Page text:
Why HEAL? Kang particularly appreciates access to the vast networks of resources, mentors, and colleagues that the NIH HEAL Initiative provides.

Outside the lab: Outside of his research, Kang enjoys spending time with his newly adopted dog and watching him learn new tricks.

Watch Kang’s talk (5 minutes)

Mary Kleinman

Mary Kleinman, M.P.H. (Graduate Student, University of Maryland, College Park)

While working in the field of infectious disease epidemiology, Kleinman was struck by the pervasive presence of substance use in people with tuberculosis and hepatitis C. Motivated to understand factors influencing treatment outcomes in these populations, she is pursuing a Ph.D. in clinical psychology.

What she’s studying: Kleinman is currently evaluating peer-delivered behavioral interventions to improve treatment retention for people with opioid use disorder. Her research is studying how pervasive stigma associated with both substance use and methadone treatment affects people’s experience with, and adherence to, methadone treatment.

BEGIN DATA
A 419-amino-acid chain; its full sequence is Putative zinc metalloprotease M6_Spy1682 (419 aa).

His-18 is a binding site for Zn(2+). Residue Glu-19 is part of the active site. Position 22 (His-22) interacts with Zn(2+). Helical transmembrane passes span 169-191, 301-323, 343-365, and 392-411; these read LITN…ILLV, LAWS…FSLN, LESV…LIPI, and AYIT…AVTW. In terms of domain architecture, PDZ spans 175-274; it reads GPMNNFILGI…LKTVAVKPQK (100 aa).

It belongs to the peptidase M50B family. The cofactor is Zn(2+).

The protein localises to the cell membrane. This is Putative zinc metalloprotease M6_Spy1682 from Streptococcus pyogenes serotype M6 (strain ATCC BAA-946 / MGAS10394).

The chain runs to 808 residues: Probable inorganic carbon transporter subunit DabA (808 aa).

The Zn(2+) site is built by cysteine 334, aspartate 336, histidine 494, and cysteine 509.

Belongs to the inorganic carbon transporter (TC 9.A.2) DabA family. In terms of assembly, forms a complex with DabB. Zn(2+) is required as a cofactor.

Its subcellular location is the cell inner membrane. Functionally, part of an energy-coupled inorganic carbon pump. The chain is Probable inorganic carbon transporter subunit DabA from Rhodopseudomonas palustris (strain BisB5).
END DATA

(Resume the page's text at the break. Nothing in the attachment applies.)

Why HEAL? Kleinman appreciates the NIH HEAL Initiative not only for its contribution to her own training, but also for bringing together diverse researchers who study substance use disorders and their treatment from many different angles, and for allowing people affected by these disorders to share their lived experiences with the HEAL community.

Outside the lab: Kleinman unwinds and rejuvenates on backpacking adventures with her husband and dog. She also derives great satisfaction by working at the community-based opioid treatment program where her HEAL-funded study takes place.

Watch Kleinman’s talk (6 minutes)

Bridget Mueller

Bridget Mueller, M.D., Ph.D. (Assistant Professor, Icahn School of Medicine at Mount Sinai Hospital, New York City)

Mueller’s research aims to understand how stressful life experiences affect a body’s biological responses and influence disease risk and resilience – particularly in underserved populations.